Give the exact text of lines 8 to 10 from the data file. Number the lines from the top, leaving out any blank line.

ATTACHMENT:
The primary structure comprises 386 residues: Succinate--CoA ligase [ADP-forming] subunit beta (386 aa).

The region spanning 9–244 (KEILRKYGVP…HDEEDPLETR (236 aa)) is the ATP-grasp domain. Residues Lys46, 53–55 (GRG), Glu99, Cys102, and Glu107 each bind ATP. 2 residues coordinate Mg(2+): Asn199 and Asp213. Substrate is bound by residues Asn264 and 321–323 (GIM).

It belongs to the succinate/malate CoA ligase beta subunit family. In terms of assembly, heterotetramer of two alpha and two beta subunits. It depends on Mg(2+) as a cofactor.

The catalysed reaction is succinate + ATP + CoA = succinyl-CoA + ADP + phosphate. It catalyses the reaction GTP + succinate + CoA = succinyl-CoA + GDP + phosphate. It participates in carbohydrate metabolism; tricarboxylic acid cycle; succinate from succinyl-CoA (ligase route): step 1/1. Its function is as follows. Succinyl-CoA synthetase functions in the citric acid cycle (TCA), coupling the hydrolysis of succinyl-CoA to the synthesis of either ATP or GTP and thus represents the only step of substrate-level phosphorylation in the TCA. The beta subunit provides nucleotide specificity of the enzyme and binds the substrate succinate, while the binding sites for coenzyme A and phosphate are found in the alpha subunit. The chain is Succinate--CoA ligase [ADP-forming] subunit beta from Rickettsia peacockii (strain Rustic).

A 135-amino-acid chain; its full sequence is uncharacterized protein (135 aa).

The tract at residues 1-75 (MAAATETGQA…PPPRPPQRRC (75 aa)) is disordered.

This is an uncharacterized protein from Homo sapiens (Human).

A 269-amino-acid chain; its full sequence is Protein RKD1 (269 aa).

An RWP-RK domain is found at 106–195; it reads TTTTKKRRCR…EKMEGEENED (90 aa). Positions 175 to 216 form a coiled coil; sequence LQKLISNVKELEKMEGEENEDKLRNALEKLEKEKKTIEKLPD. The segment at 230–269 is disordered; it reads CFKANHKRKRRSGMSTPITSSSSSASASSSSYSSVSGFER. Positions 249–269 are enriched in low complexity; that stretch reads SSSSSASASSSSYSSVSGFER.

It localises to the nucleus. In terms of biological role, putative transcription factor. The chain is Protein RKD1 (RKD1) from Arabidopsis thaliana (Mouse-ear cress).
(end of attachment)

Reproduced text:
A 269-amino-acid chain; its full sequence is Protein RKD1 (269 aa).

An RWP-RK domain is found at 106–195; it reads TTTTKKRRCR…EKMEGEENED (90 aa). Positions 175 to 216 form a coiled coil; sequence LQKLISNVKELEKMEGEENEDKLRNALEKLEKEKKTIEKLPD. The segment at 230–269 is disordered; it reads CFKANHKRKRRSGMSTPITSSSSSASASSSSYSSVSGFER. Positions 249–269 are enriched in low complexity; that stretch reads SSSSSASASSSSYSSVSGFER.

It localises to the nucleus. In terms of biological role, putative transcription factor. The chain is Protein RKD1 (RKD1) from Arabidopsis thaliana (Mouse-ear cress).